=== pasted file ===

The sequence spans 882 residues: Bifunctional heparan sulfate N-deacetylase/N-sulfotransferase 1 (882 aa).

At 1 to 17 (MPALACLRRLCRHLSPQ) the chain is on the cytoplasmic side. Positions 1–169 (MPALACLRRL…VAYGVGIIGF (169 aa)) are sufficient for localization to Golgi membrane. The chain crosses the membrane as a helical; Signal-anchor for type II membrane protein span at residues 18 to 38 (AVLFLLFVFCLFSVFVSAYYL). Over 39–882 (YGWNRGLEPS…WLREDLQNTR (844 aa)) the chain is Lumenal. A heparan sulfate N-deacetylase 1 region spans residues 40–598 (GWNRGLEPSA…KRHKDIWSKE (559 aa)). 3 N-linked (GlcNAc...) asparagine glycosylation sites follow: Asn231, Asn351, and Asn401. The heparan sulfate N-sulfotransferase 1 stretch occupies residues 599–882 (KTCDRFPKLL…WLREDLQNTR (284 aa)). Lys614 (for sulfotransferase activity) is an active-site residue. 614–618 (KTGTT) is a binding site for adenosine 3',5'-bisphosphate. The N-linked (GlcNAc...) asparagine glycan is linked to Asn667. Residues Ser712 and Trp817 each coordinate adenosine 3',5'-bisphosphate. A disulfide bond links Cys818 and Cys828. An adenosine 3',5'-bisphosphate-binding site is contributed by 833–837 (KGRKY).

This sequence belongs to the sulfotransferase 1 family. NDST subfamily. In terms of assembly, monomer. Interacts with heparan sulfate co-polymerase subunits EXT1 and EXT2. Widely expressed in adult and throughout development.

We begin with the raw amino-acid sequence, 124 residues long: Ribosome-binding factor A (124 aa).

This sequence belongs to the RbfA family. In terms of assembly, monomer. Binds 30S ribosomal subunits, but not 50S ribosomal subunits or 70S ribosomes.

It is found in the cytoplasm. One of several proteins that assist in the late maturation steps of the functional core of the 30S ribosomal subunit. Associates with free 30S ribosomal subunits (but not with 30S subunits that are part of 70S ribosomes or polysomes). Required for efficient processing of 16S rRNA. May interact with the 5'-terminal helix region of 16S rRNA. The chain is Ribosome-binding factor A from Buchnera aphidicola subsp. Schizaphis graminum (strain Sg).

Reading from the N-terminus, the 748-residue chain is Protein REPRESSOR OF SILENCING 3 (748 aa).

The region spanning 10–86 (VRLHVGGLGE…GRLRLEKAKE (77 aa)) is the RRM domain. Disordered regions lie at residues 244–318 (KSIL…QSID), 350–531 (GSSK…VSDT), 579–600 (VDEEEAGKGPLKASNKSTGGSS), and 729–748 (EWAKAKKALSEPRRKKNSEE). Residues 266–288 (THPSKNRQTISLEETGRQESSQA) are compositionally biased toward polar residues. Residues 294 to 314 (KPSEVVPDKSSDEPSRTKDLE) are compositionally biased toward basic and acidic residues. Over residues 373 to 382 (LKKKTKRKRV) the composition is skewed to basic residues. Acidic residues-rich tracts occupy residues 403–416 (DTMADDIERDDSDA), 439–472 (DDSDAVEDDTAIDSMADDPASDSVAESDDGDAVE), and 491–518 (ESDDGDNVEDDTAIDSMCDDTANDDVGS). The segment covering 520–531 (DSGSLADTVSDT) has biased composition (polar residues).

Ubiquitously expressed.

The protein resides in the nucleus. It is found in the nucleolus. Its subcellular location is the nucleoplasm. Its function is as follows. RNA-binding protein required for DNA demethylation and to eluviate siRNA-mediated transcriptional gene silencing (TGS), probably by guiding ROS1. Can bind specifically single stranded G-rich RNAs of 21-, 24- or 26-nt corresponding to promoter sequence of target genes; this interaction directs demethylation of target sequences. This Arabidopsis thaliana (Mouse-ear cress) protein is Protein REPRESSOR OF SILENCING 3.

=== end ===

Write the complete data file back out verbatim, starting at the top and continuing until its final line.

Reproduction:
The sequence spans 882 residues: Bifunctional heparan sulfate N-deacetylase/N-sulfotransferase 1 (882 aa).

At 1 to 17 (MPALACLRRLCRHLSPQ) the chain is on the cytoplasmic side. Positions 1–169 (MPALACLRRL…VAYGVGIIGF (169 aa)) are sufficient for localization to Golgi membrane. The chain crosses the membrane as a helical; Signal-anchor for type II membrane protein span at residues 18 to 38 (AVLFLLFVFCLFSVFVSAYYL). Over 39–882 (YGWNRGLEPS…WLREDLQNTR (844 aa)) the chain is Lumenal. A heparan sulfate N-deacetylase 1 region spans residues 40–598 (GWNRGLEPSA…KRHKDIWSKE (559 aa)). 3 N-linked (GlcNAc...) asparagine glycosylation sites follow: Asn231, Asn351, and Asn401. The heparan sulfate N-sulfotransferase 1 stretch occupies residues 599–882 (KTCDRFPKLL…WLREDLQNTR (284 aa)). Lys614 (for sulfotransferase activity) is an active-site residue. 614–618 (KTGTT) is a binding site for adenosine 3',5'-bisphosphate. The N-linked (GlcNAc...) asparagine glycan is linked to Asn667. Residues Ser712 and Trp817 each coordinate adenosine 3',5'-bisphosphate. A disulfide bond links Cys818 and Cys828. An adenosine 3',5'-bisphosphate-binding site is contributed by 833–837 (KGRKY).

This sequence belongs to the sulfotransferase 1 family. NDST subfamily. In terms of assembly, monomer. Interacts with heparan sulfate co-polymerase subunits EXT1 and EXT2. Widely expressed in adult and throughout development.

We begin with the raw amino-acid sequence, 124 residues long: Ribosome-binding factor A (124 aa).

This sequence belongs to the RbfA family. In terms of assembly, monomer. Binds 30S ribosomal subunits, but not 50S ribosomal subunits or 70S ribosomes.

It is found in the cytoplasm. One of several proteins that assist in the late maturation steps of the functional core of the 30S ribosomal subunit. Associates with free 30S ribosomal subunits (but not with 30S subunits that are part of 70S ribosomes or polysomes). Required for efficient processing of 16S rRNA. May interact with the 5'-terminal helix region of 16S rRNA. The chain is Ribosome-binding factor A from Buchnera aphidicola subsp. Schizaphis graminum (strain Sg).

Reading from the N-terminus, the 748-residue chain is Protein REPRESSOR OF SILENCING 3 (748 aa).

The region spanning 10–86 (VRLHVGGLGE…GRLRLEKAKE (77 aa)) is the RRM domain. Disordered regions lie at residues 244–318 (KSIL…QSID), 350–531 (GSSK…VSDT), 579–600 (VDEEEAGKGPLKASNKSTGGSS), and 729–748 (EWAKAKKALSEPRRKKNSEE). Residues 266–288 (THPSKNRQTISLEETGRQESSQA) are compositionally biased toward polar residues. Residues 294 to 314 (KPSEVVPDKSSDEPSRTKDLE) are compositionally biased toward basic and acidic residues. Over residues 373 to 382 (LKKKTKRKRV) the composition is skewed to basic residues. Acidic residues-rich tracts occupy residues 403–416 (DTMADDIERDDSDA), 439–472 (DDSDAVEDDTAIDSMADDPASDSVAESDDGDAVE), and 491–518 (ESDDGDNVEDDTAIDSMCDDTANDDVGS). The segment covering 520–531 (DSGSLADTVSDT) has biased composition (polar residues).

Ubiquitously expressed.

The protein resides in the nucleus. It is found in the nucleolus. Its subcellular location is the nucleoplasm. Its function is as follows. RNA-binding protein required for DNA demethylation and to eluviate siRNA-mediated transcriptional gene silencing (TGS), probably by guiding ROS1. Can bind specifically single stranded G-rich RNAs of 21-, 24- or 26-nt corresponding to promoter sequence of target genes; this interaction directs demethylation of target sequences. This Arabidopsis thaliana (Mouse-ear cress) protein is Protein REPRESSOR OF SILENCING 3.